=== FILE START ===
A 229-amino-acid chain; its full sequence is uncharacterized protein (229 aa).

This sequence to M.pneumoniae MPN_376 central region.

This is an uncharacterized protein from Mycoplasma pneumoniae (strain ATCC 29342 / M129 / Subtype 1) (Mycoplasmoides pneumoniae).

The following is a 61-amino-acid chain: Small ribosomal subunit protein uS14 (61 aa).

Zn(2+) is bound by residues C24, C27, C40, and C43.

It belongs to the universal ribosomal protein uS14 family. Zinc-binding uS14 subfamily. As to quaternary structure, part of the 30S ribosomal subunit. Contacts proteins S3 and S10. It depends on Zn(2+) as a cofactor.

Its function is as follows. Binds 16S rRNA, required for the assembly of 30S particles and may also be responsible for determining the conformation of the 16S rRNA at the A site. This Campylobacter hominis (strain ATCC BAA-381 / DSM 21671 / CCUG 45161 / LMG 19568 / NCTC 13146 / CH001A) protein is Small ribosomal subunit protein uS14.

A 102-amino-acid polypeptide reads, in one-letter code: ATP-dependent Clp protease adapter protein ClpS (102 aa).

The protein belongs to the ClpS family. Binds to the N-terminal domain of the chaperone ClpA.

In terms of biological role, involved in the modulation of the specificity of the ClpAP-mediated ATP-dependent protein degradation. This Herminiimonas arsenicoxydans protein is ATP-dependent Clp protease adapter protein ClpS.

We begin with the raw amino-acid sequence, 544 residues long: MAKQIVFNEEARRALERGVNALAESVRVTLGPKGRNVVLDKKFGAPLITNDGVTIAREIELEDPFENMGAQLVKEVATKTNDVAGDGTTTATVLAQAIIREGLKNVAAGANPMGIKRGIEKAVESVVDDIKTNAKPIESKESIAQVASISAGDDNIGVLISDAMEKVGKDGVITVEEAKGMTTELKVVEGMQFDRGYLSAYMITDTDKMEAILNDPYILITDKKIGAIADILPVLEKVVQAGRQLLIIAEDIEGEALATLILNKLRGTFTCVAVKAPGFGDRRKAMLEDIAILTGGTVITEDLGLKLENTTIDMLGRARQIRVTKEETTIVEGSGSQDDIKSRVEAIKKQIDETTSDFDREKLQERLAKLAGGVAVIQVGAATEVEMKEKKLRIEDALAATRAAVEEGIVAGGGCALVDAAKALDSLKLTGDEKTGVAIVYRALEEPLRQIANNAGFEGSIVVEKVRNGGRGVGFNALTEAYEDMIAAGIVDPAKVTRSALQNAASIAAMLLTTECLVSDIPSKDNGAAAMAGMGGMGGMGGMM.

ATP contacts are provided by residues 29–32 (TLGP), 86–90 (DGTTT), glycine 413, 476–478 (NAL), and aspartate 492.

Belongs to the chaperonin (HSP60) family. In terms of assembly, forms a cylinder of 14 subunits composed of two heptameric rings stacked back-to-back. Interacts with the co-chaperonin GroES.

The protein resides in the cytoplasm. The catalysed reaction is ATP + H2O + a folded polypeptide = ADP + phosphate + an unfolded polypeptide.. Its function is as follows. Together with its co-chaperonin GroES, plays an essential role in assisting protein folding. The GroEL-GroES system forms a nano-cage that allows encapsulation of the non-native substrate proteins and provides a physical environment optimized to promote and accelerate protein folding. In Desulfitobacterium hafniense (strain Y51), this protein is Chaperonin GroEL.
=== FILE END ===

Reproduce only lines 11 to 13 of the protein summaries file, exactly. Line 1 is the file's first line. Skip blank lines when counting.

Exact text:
We begin with the raw amino-acid sequence, 544 residues long: MAKQIVFNEEARRALERGVNALAESVRVTLGPKGRNVVLDKKFGAPLITNDGVTIAREIELEDPFENMGAQLVKEVATKTNDVAGDGTTTATVLAQAIIREGLKNVAAGANPMGIKRGIEKAVESVVDDIKTNAKPIESKESIAQVASISAGDDNIGVLISDAMEKVGKDGVITVEEAKGMTTELKVVEGMQFDRGYLSAYMITDTDKMEAILNDPYILITDKKIGAIADILPVLEKVVQAGRQLLIIAEDIEGEALATLILNKLRGTFTCVAVKAPGFGDRRKAMLEDIAILTGGTVITEDLGLKLENTTIDMLGRARQIRVTKEETTIVEGSGSQDDIKSRVEAIKKQIDETTSDFDREKLQERLAKLAGGVAVIQVGAATEVEMKEKKLRIEDALAATRAAVEEGIVAGGGCALVDAAKALDSLKLTGDEKTGVAIVYRALEEPLRQIANNAGFEGSIVVEKVRNGGRGVGFNALTEAYEDMIAAGIVDPAKVTRSALQNAASIAAMLLTTECLVSDIPSKDNGAAAMAGMGGMGGMGGMM.

ATP contacts are provided by residues 29–32 (TLGP), 86–90 (DGTTT), glycine 413, 476–478 (NAL), and aspartate 492.

Belongs to the chaperonin (HSP60) family. In terms of assembly, forms a cylinder of 14 subunits composed of two heptameric rings stacked back-to-back. Interacts with the co-chaperonin GroES.